Over the Hills and Far Away (Nha Trang -> Dalat, Vietnam)

Day Three on the Road marked my departure from the tourist track. Most tourists travel through Vietnam on “Open Tour Bus Tickets”, allowing them to travel to the coastal cities on a pre-purchased ticket along a pre-determined route. But I had sampled the tourists track in Nha Trang, and I had no desire to drive along Highway 1 any longer. No, I wanted to leave that all behind, to fully exercise the freedom of my motorcycle and to journey high up to Dalat and into the Central Highlands along the border with Laos.
I loaded up the bike, waved goodbye to the South China Sea, and pointed my machine west, away from the waves and into the distant mountains. I was going to Dalat, the primary hill station of southern Vietnam.
The city fell behind me and I zipped through green rice paddies where women bent over the flooded fields, tending to their crops in the same way they have for thousands of years. The fields gave way to small villages where all the houses were painted the mustard yellow of French Vietnam. Grey Catholic Churches in the Gothic style contrasted beautifully with the green fields and the yellow villages. The French colonialists might not have known how to govern decently, but they sure how to color coordinate!
It was a brilliant scene. Then my chain snapped as I was going around a turn and I almost skidded off the road. Instantly a man appeared from nowhere and helped me untangle the chain from my spokes. Then he folded down my passenger footrests, started up his bike, put his food on my footrest and pushed my bike in this manner for three kilometers to the nearest mechanic.
Twenty minutes later I was back on the road again with a repaired chain. Twenty minutes after that, my chain broke again – this time it broke so violently that it almost took my leg off with it. It wound itself around the spokes and shredded the chain guard beyond repair.
Then a 16 year old boy popped out of the bushes and began assaulting my chain with a screwdriver and a wrench! He started tearing out bits of metal and jabbering away in Vietnamese while I jumped around screaming, What the hell are you doing?!?! You are destroying my bike! He ignored my protests, and within twenty minutes he had my bike back in perfect working order. I shut my mouth.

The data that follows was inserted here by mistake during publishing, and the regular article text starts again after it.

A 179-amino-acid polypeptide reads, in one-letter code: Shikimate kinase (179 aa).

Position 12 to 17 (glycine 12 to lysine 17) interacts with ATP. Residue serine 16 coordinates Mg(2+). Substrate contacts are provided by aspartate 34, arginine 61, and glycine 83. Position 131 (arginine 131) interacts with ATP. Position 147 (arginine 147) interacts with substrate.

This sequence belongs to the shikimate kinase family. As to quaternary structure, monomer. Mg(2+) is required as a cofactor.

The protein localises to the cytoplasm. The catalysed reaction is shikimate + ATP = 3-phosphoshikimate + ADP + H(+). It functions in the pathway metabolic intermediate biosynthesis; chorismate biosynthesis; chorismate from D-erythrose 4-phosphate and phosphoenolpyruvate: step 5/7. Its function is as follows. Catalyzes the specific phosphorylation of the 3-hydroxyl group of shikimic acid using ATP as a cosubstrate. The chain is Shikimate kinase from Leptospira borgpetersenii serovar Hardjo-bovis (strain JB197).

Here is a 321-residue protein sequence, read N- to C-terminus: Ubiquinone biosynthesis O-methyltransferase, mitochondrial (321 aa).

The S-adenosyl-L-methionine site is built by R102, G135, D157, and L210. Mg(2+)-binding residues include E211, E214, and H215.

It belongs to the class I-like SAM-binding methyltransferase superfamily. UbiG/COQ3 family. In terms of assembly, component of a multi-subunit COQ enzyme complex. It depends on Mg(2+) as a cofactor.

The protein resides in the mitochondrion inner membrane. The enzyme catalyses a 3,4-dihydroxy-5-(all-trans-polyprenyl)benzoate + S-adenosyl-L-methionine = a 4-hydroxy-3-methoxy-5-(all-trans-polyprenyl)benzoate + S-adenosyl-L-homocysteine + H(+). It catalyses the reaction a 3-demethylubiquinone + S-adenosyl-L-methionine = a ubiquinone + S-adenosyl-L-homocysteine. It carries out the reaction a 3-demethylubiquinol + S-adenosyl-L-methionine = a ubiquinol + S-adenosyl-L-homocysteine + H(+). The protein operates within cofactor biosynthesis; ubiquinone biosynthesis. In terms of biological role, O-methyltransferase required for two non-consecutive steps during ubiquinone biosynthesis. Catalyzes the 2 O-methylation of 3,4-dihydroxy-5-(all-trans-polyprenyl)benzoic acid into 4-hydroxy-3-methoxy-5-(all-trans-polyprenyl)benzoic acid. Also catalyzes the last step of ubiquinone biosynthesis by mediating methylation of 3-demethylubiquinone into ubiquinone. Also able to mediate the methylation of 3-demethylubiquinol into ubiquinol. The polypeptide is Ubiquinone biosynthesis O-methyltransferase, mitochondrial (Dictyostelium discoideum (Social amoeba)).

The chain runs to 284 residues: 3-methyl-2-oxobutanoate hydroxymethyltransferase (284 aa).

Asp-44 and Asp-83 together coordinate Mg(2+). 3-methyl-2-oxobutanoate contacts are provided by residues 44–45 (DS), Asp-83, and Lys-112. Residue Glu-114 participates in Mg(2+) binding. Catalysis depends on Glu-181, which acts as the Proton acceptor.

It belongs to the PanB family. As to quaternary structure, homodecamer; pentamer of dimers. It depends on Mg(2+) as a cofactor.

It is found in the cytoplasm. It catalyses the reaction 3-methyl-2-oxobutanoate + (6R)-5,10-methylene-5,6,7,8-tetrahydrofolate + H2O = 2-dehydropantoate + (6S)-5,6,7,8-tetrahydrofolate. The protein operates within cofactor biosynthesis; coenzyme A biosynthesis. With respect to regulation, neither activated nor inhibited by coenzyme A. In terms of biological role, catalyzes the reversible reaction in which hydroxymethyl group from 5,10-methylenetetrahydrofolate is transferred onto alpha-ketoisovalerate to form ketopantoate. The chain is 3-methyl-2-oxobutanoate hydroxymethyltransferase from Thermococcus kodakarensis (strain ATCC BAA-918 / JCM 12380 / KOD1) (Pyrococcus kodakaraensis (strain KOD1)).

I felt like such a worthless city-slicker. I realized how far we have fallen from this boy’s level of technical knowledge, the essential knowledge of how things work. We spend our whole lives in cities, with our eyes on the television and our noses in books, assuming we know so much about the world. Truth be told, we don’t even understand the automobiles that transport us to our offices, how to grow the food we eat, or how to tie any knots besides our shoelaces.
And yet this boy knew more about The Minsk than I did, even though he had never owned a Minsk in his life. I desire this boy’s practical knowledge almost more than the knowledge of mathematical derivatives and abstract political theories. We have grown too ignorant of the foundations of our civilization’s knowledge.
I paid the boy his due and hopped back on my bike, humbled but ready to move on into the mountains ahead. The mountains appeared as suddenly as a monsoon rain, massive eruptions of granite protruding from the wide valley below. The road’s gradual incline and gentle curves were intensified into sharp switchbacks that cut up the face of the mountainside. Waterfalls poured pure water down the cliffs and motorists frequently pulled to the side to refresh themselves in the water, even to fill their water bottles. After two hours I crested the top of the mountain and entered a new world.
Where was I? The temperature dropped abruptly and a furious wind screamed over the ridge line from Laos. No more humid sweat – I was freezing cold. I had departed from the tropics and entered into a forested mountain area, similar in climate to Oregon or Washington State. It started raining cats and dogs, so I cranked up the accelerator and zipped past lumber fields, villages, and farms. There was no one on the road – the only traffic jams were caused by errant cows.
The last 50 km took forever in the rain, but finally I spied Christian crosses on the hill beyond – a French cemetery! I must be nearing the French hill station of Dalat. I arrived soon thereafter and found a hotel. I was too exhausted to do anything but eat and sleep.
Day Three on the Road had taken me from the sub-tropical heat of Nha Trang to the sub-zero temperatures of the Central Highlands. It did not stop raining all night, and I thought of how miserable it would be to drive in this weather. I lied in bed awake at night, listening to the rain and wondering if driving through the Central Highlands was a bad idea. I estimated that it would take at least four entire days of riding to cross the Central Highlands. It was too late to turn back now, so I determined to drive forward, rain or shine. Hanoi or bust!
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